Fettered versus unfettered funds

14 May 2019

Multi-manager funds, where the manager selects the funds they believe to be the best in each asset class for their portfolio (rather than investing in shares, bonds or other investments directly), can be either fettered or unfettered, Patrick Norwood explains in this article.

This article was originally published in November 2014, and updated in May 2019.

Patrick Norwood - Insight Analyst for Funds

Multi-manager funds, where the manager selects the funds they believe to be the best in each asset class for their portfolio (rather than investing in shares, bonds or other investments directly), can be either fettered or unfettered, Patrick Norwood explains in this article.

Fettered funds

In the case of fettered, the multi-manager can only select funds from within their organisation.

The advantages of this approach are:

  • Costs will usually be lower
  • The multi-manager will have constant and more detailed access to the underlying managers - often they will be sitting just a few desks away from each other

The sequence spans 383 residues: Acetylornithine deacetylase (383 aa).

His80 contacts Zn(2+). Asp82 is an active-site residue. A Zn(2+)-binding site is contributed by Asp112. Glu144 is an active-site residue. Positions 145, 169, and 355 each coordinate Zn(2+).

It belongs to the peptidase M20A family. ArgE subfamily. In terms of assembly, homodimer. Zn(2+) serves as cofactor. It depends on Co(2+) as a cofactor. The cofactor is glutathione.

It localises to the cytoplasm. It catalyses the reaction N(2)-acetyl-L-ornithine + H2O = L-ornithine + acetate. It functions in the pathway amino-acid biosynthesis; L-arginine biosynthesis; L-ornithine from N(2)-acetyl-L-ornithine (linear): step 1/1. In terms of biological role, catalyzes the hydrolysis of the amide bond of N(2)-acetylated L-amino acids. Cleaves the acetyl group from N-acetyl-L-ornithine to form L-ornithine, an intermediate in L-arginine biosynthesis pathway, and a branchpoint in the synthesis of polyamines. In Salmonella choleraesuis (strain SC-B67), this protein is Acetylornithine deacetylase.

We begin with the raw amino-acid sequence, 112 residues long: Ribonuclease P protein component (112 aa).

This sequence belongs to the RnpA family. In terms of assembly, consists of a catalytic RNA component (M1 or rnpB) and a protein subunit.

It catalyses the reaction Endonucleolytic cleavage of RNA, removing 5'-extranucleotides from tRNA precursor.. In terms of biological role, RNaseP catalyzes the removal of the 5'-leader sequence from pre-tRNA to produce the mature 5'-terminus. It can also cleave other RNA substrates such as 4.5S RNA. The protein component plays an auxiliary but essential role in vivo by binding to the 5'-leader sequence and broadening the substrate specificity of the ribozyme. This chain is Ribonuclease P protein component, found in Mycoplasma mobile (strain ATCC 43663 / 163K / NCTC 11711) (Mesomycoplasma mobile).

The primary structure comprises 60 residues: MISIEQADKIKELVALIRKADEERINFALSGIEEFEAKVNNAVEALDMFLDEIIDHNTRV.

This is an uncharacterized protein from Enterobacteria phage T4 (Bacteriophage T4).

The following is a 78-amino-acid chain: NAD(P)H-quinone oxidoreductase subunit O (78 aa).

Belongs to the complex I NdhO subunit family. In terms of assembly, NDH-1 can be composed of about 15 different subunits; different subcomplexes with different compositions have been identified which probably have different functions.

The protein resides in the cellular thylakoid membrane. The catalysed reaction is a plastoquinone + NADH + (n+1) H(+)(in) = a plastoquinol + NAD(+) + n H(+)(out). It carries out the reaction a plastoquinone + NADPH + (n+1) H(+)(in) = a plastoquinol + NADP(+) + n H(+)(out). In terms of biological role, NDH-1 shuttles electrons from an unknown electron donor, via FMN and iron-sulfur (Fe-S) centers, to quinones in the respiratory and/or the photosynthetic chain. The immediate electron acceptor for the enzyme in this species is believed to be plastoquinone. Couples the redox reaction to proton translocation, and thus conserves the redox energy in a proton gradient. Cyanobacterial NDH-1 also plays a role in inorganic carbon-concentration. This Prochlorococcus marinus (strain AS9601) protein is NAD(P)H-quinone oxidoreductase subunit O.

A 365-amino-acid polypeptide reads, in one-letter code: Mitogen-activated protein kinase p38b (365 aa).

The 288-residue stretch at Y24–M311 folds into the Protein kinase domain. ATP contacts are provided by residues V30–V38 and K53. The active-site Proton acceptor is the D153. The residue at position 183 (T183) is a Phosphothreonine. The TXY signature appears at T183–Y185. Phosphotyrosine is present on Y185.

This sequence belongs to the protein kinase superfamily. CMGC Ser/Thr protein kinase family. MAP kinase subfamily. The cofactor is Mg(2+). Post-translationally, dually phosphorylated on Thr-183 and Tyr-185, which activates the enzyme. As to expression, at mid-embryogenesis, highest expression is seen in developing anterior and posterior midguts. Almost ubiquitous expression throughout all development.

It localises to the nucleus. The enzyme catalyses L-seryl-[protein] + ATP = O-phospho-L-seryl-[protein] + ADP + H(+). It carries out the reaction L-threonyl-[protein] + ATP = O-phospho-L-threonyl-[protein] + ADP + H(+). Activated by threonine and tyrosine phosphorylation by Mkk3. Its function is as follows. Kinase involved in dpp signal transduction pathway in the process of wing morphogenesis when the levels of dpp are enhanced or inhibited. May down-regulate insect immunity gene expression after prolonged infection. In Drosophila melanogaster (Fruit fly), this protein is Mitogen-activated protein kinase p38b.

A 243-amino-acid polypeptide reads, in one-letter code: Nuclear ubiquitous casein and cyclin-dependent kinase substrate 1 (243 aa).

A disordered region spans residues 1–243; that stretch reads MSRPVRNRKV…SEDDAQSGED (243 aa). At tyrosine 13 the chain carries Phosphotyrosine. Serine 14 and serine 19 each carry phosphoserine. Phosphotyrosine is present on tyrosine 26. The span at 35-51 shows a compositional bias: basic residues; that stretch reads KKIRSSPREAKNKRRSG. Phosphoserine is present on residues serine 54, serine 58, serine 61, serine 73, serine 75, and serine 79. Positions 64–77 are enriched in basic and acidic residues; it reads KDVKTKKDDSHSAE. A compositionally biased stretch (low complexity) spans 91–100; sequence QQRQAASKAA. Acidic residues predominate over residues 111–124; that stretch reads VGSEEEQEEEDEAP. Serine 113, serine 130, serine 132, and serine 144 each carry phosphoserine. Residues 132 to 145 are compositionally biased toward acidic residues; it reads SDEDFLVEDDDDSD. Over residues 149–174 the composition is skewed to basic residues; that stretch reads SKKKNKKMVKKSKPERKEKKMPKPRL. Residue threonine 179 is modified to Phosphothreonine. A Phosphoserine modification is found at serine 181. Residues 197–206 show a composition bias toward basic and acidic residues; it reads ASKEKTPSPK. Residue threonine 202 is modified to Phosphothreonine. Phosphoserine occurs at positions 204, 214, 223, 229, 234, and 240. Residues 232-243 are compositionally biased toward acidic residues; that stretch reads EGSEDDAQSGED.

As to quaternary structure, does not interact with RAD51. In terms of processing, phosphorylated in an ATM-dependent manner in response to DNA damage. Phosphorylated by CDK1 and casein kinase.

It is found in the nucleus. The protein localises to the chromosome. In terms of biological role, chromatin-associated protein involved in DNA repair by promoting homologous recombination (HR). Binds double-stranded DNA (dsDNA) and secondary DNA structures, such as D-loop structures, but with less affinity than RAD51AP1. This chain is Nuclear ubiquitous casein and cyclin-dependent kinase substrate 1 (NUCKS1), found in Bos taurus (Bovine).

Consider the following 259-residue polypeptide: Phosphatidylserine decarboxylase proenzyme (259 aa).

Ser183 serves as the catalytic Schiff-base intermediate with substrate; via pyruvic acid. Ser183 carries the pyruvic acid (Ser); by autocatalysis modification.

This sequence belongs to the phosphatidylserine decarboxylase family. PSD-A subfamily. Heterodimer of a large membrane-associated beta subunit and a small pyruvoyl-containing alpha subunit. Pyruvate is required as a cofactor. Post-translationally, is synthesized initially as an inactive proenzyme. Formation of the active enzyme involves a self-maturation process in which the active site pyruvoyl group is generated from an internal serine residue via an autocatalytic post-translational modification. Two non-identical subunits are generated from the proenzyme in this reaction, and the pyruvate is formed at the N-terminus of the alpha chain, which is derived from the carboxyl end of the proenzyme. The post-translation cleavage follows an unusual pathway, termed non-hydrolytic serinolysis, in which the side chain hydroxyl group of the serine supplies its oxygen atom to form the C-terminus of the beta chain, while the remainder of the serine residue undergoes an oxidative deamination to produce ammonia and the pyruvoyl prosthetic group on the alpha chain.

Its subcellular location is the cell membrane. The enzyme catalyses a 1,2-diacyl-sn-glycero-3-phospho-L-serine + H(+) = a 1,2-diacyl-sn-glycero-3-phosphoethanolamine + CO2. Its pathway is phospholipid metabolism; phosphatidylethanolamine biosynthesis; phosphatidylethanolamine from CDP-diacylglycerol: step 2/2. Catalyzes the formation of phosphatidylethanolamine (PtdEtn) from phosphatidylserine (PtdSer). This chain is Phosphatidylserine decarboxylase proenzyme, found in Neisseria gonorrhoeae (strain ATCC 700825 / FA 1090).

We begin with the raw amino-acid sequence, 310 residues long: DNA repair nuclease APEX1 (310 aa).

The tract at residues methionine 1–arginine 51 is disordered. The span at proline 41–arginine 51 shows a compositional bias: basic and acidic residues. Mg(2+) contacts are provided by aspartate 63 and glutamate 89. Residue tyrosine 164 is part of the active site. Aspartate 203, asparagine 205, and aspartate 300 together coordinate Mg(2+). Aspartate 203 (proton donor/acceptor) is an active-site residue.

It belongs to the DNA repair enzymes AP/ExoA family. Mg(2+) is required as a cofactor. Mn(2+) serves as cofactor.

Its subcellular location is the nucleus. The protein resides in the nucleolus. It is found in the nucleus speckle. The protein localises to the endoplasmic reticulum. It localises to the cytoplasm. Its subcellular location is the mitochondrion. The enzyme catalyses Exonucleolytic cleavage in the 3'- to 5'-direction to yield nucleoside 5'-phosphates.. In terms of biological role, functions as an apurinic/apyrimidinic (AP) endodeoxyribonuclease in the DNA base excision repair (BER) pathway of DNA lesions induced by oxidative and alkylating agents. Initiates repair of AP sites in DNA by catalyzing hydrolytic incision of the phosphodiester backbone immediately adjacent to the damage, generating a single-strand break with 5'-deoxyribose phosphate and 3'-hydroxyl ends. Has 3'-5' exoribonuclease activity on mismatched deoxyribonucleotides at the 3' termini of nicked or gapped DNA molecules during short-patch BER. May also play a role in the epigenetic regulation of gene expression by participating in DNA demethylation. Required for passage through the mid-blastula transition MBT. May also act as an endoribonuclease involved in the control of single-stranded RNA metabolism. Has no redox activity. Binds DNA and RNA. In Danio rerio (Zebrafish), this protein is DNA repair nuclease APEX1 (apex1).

Also, fewer managers to concentrate on allows for greater focus.

Unfettered funds

With the unfettered approach, the manager can select funds they believe to be the best from any organisation. The big advantage here is that the opportunity set is much larger, not only in terms of funds but also investment styles and strategies, with the result that the manager should be able to achieve greater diversification and therefore lower volatility for the same level of return (or greater return for the same level of volatility).

Which approach to choose

We at Defaqto, together with the fund management industry generally, do not believe that one approach is better than the other. That said, we’ve seen a trend in multi-manager portfolios with a shift to a greater number holding in-house funds rather than external ones where the in-house option exists, in order to cut costs and be more competitive in relation to peers.

As explained here, each approach has different advantages (with the disadvantages being the opposite of the advantages of the other approach) and the final choice will usually depend on the investor’s preferences, tolerance of risk and costs they are prepared to pay.

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